We arrived on time. He told us he and his wife had purchased the car new. His wife's father lived in Florida and most of the miles were fast trips to visit. He was a construction sub-contractor and money was tight. He couldn't afford to make the repairs the car needed. And he reminded me the car was sold. We talked with him and looked over the car for a good hour. Opened the doors, looked at the engine, asked every question we could think of, looking for an opportunity. His wife finally came out of the trailer and asked what we were doing and reminded her husband that she had to leave soon to go bowling. Biff jumped in and said we liked the Shelby and were interested in buying it and that we would pay more than the other guy. She asked how much more. Biff gave me the nod. I whipped out the $100 bills and started counting. I said "how about $500 more. I'll give you $3,500 cash right now." She said "sold, the title is in my name. I'll be right back with it." The car was mine. 


Now we had to get it home. When we got it started and tried to move it, I pulled one of the tires, frozen into the ground, off the rim.  It had been there for sometime. The clutch was also pretty shot. One header was rusted almost off. Four different size tires. But it did start. We had driven my '83 Datsun Turbo-Z and didn't have any tools.  I borrowed a gas can went for some fresh gas and to fix the tire as Biff got it ready to move. When I returned Biff told me the battery was cracked and wouldn't work. Time for plan two.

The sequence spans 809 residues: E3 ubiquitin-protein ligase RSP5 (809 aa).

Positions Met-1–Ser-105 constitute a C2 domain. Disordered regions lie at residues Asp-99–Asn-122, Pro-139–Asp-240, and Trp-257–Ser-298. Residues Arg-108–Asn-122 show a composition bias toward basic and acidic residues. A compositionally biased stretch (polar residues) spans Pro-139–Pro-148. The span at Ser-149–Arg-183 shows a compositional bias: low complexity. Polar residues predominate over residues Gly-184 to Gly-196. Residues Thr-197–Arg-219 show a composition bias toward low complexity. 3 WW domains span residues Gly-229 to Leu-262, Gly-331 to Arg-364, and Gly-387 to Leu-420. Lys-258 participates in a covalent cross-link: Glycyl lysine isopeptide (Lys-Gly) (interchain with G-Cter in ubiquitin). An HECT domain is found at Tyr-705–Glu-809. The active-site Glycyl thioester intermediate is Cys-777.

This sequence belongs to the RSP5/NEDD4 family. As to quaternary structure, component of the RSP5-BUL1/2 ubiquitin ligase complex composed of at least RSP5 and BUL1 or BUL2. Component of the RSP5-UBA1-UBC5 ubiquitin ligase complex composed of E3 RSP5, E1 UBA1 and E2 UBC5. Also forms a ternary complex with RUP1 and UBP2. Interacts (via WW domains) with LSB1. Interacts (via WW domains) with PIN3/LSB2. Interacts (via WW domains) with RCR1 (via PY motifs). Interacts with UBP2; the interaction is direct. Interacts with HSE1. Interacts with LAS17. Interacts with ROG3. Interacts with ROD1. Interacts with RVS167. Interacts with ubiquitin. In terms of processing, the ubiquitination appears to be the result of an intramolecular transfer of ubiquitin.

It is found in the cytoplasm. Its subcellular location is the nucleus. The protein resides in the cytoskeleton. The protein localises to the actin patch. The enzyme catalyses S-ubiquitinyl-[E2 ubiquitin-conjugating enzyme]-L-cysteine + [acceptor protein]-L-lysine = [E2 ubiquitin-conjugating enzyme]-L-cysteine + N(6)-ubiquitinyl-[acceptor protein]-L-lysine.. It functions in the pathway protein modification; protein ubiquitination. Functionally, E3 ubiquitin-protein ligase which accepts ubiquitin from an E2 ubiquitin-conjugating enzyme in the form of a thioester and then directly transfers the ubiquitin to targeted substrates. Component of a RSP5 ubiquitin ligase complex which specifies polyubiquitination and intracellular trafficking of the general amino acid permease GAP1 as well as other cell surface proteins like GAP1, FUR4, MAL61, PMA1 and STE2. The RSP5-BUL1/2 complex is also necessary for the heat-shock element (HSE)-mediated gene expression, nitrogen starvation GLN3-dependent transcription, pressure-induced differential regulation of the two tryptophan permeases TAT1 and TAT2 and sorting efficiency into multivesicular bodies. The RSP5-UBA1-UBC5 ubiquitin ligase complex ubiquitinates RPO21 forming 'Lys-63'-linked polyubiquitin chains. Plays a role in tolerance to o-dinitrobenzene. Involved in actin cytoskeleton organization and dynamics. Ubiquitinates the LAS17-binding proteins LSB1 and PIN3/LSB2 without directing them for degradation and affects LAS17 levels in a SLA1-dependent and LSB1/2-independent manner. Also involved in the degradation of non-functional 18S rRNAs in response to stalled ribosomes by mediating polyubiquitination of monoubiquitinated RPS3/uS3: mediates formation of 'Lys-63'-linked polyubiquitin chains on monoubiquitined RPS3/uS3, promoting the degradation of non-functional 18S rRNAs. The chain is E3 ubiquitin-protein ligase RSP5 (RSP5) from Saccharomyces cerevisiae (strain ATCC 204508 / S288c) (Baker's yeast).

We decided to run back home for tools and exchange my (83 Datsun 280 turbo) Z car for my trusty '66 Mustang coupe. We got the battery from Biff's Mustang and a box of tools. Then we headed 25 miles back to Defiance.  It was getting dark by this time. And it was getting cold.  New battery installed. A non-working alternator. Four inflated tires. Fresh gas. It was time to go. We didn't think to pull a good plate from Biff's Mustang. The plates on the Shelby were long since expired. So we decided to take the back roads to avoid any attention on the main highway. Biff would lead the way in my '66. I would drive the Shelby without lights or heater to conserve the battery. "Stay close," he said. At the last minute he opened the passenger door to put something inside. When he went to close it, it wouldn't latch. His bright idea was to use the seat belt to hold it closed. He unrolled the seat belt and wrapped it around the door handle. Off we went. Fortunately the back roads in Ohio are mostly straight. I stayed real close to the '66's tail lights, I didn't have any headlights. About  half way home, he made a left turn. As I turned, the passenger door flew open. The seatbelt unrolled during the turn and the door narrowly missing a mailbox. I flashed my lights and stopped the car. That door still wouldn't latch. (Turned out it just needed some WD40 to free the latch up.) I held it closed the rest of the way home. One hand on the steering wheel, the other holding the arm rest on the passenger door. The 30 minute drive seemed like hours but we made it to my place.